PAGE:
Panel cites Egypt for violation of religious freedom
May 9, 2011
Violence against religious minorities in Egypt, including Coptic Christians, has prompted an independent U.S.-based commission to cite Egypt as a country that violates religious freedom.
The designation, in a report released on April 28 by the Washington-based U.S. Commission on International Religious Freedom, marks the first time that the panel has recommended that Egypt be placed on a U.S. government list of “countries of particular concern” that violate religious freedom.
Countries on the list are those “whose conduct marks them as the world’s worst religious freedom violators and human rights abusers,” Leonard Leo, head of the commission, said in issuing the annual report.
Leo said Egypt was cited because “instances of severe religious freedom violations engaged in or tolerated by the government have increased dramatically since the release of last year’s report, with violence, including murder, escalating against Coptic Christians and other religious minorities.”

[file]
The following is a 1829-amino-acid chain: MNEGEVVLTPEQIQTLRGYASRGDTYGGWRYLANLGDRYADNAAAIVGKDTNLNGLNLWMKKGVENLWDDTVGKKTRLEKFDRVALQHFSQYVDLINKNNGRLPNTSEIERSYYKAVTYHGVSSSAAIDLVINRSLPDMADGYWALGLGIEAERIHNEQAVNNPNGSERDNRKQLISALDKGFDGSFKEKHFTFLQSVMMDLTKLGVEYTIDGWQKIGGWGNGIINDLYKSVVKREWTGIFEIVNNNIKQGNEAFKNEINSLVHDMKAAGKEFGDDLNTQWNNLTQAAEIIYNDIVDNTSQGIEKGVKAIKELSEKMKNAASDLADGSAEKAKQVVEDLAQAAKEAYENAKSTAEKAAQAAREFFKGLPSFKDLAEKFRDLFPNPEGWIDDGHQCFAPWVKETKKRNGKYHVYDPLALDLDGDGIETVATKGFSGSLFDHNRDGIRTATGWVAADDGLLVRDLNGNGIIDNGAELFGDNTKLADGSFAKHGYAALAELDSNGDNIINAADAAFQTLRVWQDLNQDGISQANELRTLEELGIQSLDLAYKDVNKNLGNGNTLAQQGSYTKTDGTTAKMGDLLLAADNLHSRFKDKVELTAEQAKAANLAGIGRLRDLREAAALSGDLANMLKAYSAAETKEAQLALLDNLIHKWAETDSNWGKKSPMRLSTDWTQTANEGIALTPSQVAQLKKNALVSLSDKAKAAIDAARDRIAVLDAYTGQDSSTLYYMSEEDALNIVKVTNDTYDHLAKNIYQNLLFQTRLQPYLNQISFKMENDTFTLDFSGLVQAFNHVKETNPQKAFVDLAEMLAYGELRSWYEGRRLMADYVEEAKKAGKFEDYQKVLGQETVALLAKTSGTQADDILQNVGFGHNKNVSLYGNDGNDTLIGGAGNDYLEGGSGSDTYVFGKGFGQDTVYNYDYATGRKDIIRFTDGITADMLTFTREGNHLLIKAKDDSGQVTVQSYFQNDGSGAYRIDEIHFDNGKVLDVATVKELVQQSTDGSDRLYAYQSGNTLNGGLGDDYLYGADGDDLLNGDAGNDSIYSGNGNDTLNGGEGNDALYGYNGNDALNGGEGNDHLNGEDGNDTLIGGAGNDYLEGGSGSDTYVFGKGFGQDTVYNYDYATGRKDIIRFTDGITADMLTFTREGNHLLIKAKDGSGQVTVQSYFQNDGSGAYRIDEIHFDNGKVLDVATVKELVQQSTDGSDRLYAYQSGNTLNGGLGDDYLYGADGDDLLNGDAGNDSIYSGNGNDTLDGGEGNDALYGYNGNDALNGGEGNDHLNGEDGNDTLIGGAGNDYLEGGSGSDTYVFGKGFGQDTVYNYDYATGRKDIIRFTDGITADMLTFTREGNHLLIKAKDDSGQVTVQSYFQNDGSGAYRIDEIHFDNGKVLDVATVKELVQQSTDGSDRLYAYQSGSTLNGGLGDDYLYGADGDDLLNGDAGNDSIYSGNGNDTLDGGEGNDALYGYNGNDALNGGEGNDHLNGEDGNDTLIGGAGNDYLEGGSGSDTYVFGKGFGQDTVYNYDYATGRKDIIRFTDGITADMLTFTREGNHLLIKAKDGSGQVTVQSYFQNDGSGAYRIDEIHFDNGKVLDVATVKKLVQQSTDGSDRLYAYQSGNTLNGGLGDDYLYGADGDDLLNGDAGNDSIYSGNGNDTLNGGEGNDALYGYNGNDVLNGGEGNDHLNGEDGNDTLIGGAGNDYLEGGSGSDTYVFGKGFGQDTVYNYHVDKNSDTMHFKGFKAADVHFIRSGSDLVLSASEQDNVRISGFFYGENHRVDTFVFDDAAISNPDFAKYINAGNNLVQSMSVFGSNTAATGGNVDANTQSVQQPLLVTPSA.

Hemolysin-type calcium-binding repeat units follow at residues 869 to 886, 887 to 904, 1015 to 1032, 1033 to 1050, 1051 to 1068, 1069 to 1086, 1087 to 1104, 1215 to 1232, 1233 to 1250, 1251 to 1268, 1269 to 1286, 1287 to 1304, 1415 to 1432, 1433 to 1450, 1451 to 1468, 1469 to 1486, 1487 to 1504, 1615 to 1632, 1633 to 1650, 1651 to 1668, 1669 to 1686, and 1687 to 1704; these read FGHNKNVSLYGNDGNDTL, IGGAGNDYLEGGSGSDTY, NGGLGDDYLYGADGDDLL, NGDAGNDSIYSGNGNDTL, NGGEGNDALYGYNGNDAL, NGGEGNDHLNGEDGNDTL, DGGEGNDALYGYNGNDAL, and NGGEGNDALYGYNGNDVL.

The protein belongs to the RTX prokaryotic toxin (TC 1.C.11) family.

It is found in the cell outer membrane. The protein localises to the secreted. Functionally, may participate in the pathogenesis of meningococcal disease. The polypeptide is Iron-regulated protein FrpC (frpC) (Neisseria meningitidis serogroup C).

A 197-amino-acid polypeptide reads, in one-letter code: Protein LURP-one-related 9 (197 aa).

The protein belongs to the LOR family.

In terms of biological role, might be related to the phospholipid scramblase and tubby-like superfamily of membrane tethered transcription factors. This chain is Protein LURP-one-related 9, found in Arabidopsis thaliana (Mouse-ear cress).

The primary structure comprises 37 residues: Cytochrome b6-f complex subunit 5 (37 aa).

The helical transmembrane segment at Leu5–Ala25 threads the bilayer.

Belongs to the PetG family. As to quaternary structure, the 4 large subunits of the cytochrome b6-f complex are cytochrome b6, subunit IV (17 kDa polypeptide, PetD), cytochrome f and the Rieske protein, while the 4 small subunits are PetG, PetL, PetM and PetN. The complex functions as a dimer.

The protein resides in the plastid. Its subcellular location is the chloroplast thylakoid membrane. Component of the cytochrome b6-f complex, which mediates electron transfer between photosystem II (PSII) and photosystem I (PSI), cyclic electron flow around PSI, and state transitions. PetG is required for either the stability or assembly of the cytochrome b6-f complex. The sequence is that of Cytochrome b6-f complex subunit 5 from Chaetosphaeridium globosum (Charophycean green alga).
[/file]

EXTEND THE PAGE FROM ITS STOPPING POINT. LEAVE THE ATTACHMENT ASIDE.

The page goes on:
He added that since former President Hosni Mubarak’s resignation from office in February, “such violence continues unabated without the government’s bringing the perpetrators to justice.”
Besides Egypt, others on the list of “countries of particular concern” include Burma, China, Egypt, Eritrea, Iran, Iraq, Nigeria, North Korea, Pakistan, Saudi Arabia, Sudan, Turkmenistan, Uzbekistan and Vietnam.
Other countries mentioned in the report are those on a “watch list” ― countries whose violations do not rise to the same level as those of “particular concern” but still require close monitoring. These countries are Afghanistan, Belarus, Cuba, India, Indonesia, Laos, Russia, Somalia, Tajikistan, Turkey and Venezuela. Leo said that among many of the countries cited, impunity ― exemption from punishment ― has become “a matter of escalating alarm.”
“A number of countries are idly standing by in the face of violent attacks against religious minorities and even dissenting members of majority faiths, and this imperils religious freedom much the same way that direct state-sponsored repression does,” he said.
The 2011 report is dedicated to the memory of Shahbaz Bhatti, the late federal minister for minorities affairs in Pakistan. Bhatti, a Roman Catholic, was assassinated March 2 by Taliban militants, and the report called Bhatti “a courageous advocate for the religious freedom of all Pakistanis.”
The U.S. Commission on International Religious Freedom is an independent, bipartisan advisory commission created in 1998 to give independent policy recommendations and monitor the status of freedom of thought, conscience and religion or belief outside the United States. The U.S. Department of State issues its own report on international religious freedom and can choose to accept or reject the commission’s recommendations.